The novel system described above allows for in situ detection of molecular species in a gas exhausted from a vacuum chamber, and has the capability of operation at up to high or even ultra-high vacuum levels. In such a case, the cell can be disposed between a vacuum chamber and vacuum pump system. The system is compatible with a wide range of materials. For example, the vacuum chamber can contain reactive or nonreactive (inert) gases which can be in a plasma- or non-plasma state. Examples of reactive gases which are compatible with the inventive system include SiH4 HCl and Cl2 provided the moisture level is less than 1000 ppm. Inert gases such as, e.g., O2, N2, Ar and H2 can also be used in the inventive system. In the case of the inventive system's use in a plasma environment, the system is preferably mounted about 6 inches or more away from the plasma zone in order to minimize formation of deposits on the windows and other cell surfaces.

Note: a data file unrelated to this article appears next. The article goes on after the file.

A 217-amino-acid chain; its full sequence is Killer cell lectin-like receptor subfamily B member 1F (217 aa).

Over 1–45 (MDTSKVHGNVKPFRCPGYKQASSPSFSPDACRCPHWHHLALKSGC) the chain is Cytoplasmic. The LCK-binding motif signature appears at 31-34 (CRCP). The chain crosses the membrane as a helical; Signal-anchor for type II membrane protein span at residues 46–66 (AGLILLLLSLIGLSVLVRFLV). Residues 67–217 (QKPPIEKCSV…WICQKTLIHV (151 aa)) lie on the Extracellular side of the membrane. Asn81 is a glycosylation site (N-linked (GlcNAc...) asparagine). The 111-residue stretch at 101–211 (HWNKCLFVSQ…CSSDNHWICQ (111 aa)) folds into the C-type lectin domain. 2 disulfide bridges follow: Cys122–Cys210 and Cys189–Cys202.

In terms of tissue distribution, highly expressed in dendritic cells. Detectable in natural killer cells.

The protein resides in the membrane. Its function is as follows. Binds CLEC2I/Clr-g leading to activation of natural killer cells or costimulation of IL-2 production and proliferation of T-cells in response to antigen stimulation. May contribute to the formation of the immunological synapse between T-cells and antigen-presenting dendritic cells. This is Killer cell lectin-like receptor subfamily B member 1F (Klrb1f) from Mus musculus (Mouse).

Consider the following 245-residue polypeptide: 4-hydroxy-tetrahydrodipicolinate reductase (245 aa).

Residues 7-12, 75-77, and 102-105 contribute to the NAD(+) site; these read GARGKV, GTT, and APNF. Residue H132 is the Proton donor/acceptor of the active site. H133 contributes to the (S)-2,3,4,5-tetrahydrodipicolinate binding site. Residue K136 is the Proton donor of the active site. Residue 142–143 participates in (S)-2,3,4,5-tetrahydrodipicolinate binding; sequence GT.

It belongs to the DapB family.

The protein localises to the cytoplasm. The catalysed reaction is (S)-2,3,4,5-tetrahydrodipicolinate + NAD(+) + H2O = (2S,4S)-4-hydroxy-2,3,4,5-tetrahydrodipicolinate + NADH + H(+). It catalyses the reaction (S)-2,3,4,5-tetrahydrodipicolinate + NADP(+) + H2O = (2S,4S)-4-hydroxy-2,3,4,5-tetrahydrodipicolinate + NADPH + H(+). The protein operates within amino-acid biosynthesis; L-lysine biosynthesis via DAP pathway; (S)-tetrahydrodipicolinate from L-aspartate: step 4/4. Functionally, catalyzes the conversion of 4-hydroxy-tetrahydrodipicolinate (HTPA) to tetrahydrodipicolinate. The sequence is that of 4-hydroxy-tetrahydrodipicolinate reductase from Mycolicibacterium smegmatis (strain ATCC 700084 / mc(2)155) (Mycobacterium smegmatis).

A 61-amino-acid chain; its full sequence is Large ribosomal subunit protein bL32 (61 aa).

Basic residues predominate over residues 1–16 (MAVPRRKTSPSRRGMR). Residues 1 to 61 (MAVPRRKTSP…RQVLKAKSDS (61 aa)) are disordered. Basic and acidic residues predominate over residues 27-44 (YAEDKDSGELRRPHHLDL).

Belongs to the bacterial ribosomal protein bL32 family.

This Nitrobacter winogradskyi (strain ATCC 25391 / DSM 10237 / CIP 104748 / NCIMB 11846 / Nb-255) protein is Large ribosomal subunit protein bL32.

Because the system described above in reference to FIGS. 2A and 2B can be used in a variety of atmospheres, the system is particularly well suited for use in monitoring molecular species in a semiconductor processing apparatus. Use of the system in conjunction with a semiconductor processing apparatus allows for real-time in situ detection of gas phase molecular impurities which is of particular importance in minimizing yield loss.